It's also the first car with a factory system that lets drivers inquire verbally "what's playing" on the stereo and get a clear, verbal announcement that it's singer Alicia Keys or the Rolling Stones.
The new Sync system, as it's called, is the most attention-getting new feature of the redesigned Focus for 2008. But Ford's smallest car also has new, upscale styling with prominent chrome-colored grille outside and cleanly designed dashboard inside, a bit more power in the four-cylinder engine, new seats, more standard safety equipment and a retuned suspension.
It also carries a notable government fuel economy rating of 35 miles per gallon in highway driving.
But the Ford Focus station wagon and hatchback are gone. For 2008, the Focus is available as a sedan and coupe, each with seats for five.
Starting manufacturer's suggested retail price, including destination charge, is $14,695 for a coupe and $14,995 for a sedan, both with standard five-speed manual transmission. A four-speed automatic transmission adds $815 to the price.
Competitors include the 2008 Honda Civic, which starts at $15,445 for a base coupe and $15,645 for a base sedan, and the 2008 Toyota Corolla, which starts at $15,065 for a base sedan.
While the look is new and attractive on the Focus, the underlying front-wheel-drive platform remains from the old car, so this doesn't qualify as a new-generation model.
Still, it's surprising what a stiffer, lighter body and a smartly reworked suspension can do, especially when matched to a more precise rack-and-pinion steering system.
The test Focus Coupe held its line and its composure impressively on curves, turns and on hilly roads, even as I moved along briskly. The car's motions were predictable and the overall feeing in this small car was "steady as she goes" even as I neared the handling limits.
I especially enjoyed the steering, which didn't require constant adjustments even on long sweeping curves.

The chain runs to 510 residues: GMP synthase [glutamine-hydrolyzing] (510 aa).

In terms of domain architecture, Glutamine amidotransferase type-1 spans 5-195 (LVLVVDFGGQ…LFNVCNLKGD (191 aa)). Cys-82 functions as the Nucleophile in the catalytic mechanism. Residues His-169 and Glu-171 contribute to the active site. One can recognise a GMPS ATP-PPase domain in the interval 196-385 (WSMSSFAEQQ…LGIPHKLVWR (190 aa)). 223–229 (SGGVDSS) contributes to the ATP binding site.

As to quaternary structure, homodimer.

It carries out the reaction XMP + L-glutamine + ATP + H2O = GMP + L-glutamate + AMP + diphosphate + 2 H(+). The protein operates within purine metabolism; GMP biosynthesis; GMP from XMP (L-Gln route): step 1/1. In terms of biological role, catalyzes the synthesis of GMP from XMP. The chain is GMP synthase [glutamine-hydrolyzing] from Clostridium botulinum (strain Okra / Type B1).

I heard road noise and felt many road bumps mildly, but the sounds and impacts were nowhere near as much as I expected or remembered from earlier Focus test drives.
Ford officials worked to reduce noise and provide a quieter passenger cabin.
Front seats are more substantial than before, providing more support and more comfortable resting spots. The back bench seat, however, feels more plebeian and is a tight fit for three adults. Even at 5 feet 4, my head hit the exposed, hard plastic coat hanger on the ceiling in the coupe's back seat.
Rear-seat legroom of 36.1 inches is the same in both coupe and sedan. In fact, designers kept the roof line of the Focus coupe so similar to that of the sedan that back-seat headroom is the same in both versions: 38.1 inches. Hip room in the back seat is the biggest difference - 2.5 inches less in the coupe than in the sedan.
But trunk room is the same in both coupe and sedan - a commendable 13.8 cubic feet, thanks to a low trunk floor. Note the Focus comes with a portable tire inflation system standard. A spare tire is optional.
The 2008 Focus has the same 2-liter, Duratec four-cylinder engine that was in the earlier Focus.
It has been tuned a bit, so there's 3 percent more horsepower - to a maximum of 140, which makes it competitive with the 140 horses of the 2008 Honda Civic.
Torque peaks at 136 foot-pounds at 4,250 rpm.
The five-speed manual is the better of the two Focus transmission offerings for drivers who want to feel some pep and verve. In the test Focus, it was easy to pick the best gearing to maintain a good pace, even if the overall power didn't feel exactly sporty. In a Focus with four-speed automatic, however, the car felt sluggish on hills.
Fuel economy is noteworthy, because there aren't many 2008 non-hybrid cars with government mileage ratings of 35 mpg or more. This 35-mpg rating on the highway is posted for the Focus sedan or coupe with manual transmission. The city mileage rating is 24 mpg.
While it's surprising that the Sync voice control system debuts in a low-priced, small car rather than a pricey luxury model, it will be seen elsewhere soon enough. Ford Motor Co. officials plan to put Sync in all Lincolns and many other Ford vehicles. And Microsoft plans to offer it to other automakers, after Ford's exclusive agreement with the software company expires in November 2008.
In the Focus, Sync is not available on the base S models. It's a $395 option on the mid-range SE as long as the SE also has a $415 Driver's Group option package. Sync is standard on the top-level Focus SES.
The 2008 Focus also is the first to include standard air conditioning on all models and standard curtain air bags. But antilock brakes and traction control remain options, even on the SES, and Focus doesn't offer stability control.